A fisherman discovered a two-headed shark fetus in the womb of a bull shark he caught off the Florida Keys.
He then shared the strange fetus with scientists, who confirmed the discovery of the bizarre creature in a new paper.
This wild deformity is very rare; only a few two-headed sharks have ever been recorded. And only six have ever been mentioned in published scientific reports. This tiny shark fetus is the first record of the deformity occurring in a bull shark.
The fetus has two heads due to a deformity called “axial bifurcation.” During axial bifurcation, a fetus begins to split to form identical twins. But sometimes, as was the case for this bull shark fetus, the division ceases before the fetus becomes two, and continues to develop only partially split. Axial bifurcation occurs in many different types of animals, including humans.
Had the mother shark not been caught, would the two-headed shark fetus have been born, maybe even itself reproducing and perhaps passing on its remarkable two-headedness to future generations? It’s highly doubtful.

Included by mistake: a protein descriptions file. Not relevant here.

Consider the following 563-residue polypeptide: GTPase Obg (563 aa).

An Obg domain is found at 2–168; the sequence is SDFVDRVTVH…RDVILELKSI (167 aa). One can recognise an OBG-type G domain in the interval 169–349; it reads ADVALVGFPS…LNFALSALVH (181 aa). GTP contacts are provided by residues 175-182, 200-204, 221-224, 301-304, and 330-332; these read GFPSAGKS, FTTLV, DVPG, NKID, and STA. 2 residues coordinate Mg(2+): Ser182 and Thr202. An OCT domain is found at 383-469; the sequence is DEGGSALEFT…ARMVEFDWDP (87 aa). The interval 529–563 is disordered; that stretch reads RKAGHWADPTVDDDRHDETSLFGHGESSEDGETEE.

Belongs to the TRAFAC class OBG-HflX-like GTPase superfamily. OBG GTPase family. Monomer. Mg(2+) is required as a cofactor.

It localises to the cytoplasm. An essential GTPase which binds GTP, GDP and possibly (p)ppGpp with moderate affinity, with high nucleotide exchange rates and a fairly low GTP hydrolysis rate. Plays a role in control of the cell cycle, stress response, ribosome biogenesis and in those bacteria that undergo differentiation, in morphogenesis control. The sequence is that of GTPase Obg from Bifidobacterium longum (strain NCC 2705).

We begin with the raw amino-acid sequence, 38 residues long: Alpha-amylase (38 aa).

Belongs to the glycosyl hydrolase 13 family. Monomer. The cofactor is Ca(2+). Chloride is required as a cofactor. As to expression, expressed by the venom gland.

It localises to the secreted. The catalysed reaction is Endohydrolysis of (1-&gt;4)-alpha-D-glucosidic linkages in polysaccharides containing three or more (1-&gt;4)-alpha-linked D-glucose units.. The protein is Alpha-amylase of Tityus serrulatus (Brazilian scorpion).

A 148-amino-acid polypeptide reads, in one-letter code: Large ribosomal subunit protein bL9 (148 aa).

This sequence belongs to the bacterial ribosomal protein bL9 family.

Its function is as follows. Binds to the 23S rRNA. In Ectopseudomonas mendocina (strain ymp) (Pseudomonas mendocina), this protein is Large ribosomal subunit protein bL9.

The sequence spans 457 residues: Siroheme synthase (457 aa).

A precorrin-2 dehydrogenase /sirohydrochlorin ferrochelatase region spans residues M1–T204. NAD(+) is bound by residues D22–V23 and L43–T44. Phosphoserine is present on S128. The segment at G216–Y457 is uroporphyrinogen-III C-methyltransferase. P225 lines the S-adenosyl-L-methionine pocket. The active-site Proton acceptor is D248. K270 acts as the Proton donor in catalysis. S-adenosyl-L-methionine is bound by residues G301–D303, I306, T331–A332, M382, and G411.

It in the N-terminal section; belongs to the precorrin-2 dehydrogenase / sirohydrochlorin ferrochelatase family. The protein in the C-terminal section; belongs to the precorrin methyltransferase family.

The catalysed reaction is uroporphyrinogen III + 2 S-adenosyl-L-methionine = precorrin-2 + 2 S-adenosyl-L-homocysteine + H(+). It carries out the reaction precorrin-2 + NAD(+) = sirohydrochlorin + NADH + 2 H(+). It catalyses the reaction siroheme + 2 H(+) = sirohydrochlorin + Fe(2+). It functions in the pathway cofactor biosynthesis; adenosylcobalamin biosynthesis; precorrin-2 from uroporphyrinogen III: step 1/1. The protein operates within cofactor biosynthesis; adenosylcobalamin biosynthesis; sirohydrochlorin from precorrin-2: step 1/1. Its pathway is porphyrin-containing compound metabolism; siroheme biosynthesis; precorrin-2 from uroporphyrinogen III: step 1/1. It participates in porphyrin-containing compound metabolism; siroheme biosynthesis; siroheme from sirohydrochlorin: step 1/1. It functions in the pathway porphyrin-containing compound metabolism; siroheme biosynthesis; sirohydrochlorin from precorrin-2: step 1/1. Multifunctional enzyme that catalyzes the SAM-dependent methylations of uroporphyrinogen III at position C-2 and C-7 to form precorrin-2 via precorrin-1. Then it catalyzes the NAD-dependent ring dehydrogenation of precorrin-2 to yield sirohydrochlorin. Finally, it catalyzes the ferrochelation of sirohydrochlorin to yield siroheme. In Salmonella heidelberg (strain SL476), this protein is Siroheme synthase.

According to Michael Wagner, co-author of the study, the shark probably wouldn’t have survived very long in the wild, even if it was able to be born.
“When you’re a predator that needs to move fast to catch other fast-moving fish ... that’d be nearly impossible with this mutation,” the Michigan State assistant professor of fisheries and wildlife told Live Science.
There’s another reason the shark (sharks?) probably wouldn’t have lived for very long (or at all)" Its body was tiny. Like, comically tiny.
“It had very developed heads, but a very stunted body,” said Wagner. Growing in utero is an energy-intensive endeavor, and developing two heads takes up even more energy.
The study was published in the Journal of Fish Biology.